By the time Paris Fashion Week rolled around, many buyers and editors were complaining about what a dud the spring 2016 season was turning out to be. But after Dior's excellent show on Friday, where Raf Simons brought out light, technically complex clothes kept carefully within the house codes, those mutterings started to die down.
Paris offered up some of the freshest ideas and best craftsmanship we'd seen all season, starting with Lemaire, Maison Margiela and Dries Van Noten on day two, and ending with Louis Vuitton and Miu Miu's dives into virtual reality and irrationality, respectively, on the final day. On the news front, Courrèges returned to the show schedule with new creative directors Sébastien Meyer and Arnaud Vaillant; Alexander Wang made his final bow at Balenciaga with an all-ivory collection; and the Margiela-trained designer of Vetements, Demna Gvasali, showed a divisive collection before Kering announced he'd be taking over at Balenciaga. In addition to a host of strong collections, Paris also produced some of the most memorable show experiences of the season, which brought out tears (Rick Owens, Valentino) and big, wondering smiles (Chanel) from even the most jaded show-goers.
Here are some of the best looks we saw over the past nine days, presented in roughly the order we saw them.
Lemaire's Easy Chic Separates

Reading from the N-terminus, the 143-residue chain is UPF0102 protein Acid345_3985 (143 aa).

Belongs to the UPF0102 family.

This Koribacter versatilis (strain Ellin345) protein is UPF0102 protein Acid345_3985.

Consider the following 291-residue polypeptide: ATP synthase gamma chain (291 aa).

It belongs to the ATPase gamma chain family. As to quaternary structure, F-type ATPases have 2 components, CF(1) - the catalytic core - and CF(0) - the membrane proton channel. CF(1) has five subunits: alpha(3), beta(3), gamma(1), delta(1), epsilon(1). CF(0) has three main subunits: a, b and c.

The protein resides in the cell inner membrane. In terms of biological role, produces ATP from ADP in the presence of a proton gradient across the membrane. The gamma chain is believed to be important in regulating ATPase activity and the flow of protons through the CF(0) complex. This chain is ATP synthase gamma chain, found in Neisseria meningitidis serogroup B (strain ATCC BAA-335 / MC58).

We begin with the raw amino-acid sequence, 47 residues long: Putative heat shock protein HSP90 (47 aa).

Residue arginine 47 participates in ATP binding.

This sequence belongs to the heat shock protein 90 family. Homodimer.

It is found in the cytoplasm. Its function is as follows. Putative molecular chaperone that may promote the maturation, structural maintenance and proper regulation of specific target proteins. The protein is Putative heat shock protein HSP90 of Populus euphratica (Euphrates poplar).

There is no designer in Paris doing the French "effortless chic" thing better than Lemaire right now. Fresh off a collaboration with Uniqlo and a minority stake investment from Bpifrance, former Hermès creative director Christophe Lemaire and his partner, Sarah-Linh Tran, showed a collection that added a bit more volume than usual to their clean, relaxed clothes. We were particularly taken with the crisp, papery quality of this off-the-shoulder blouse and relaxed, high-waisted trousers.
Maison Margiela's Dismantled Couture
There is no mistaking a John Galliano design, but the merging of his aesthetic with the house codes of Maison Margiela has produced some pretty spectacular results. For spring 2016, he combined Margiela's love of process with his own love of Golden Age couture and the mad beauties who wore it, showing artfully constructed pieces that were frayed, ripped or ruined with paint, as if the models had accidentally sat down on wet benches after putting them on. The look above — a spongy neoprene jacket worn over a retro floral swimsuit and topped off with a wiry sunhat, fishnets and white heels — was one of our favorites from the collection.
Off White's Elevated Streetwear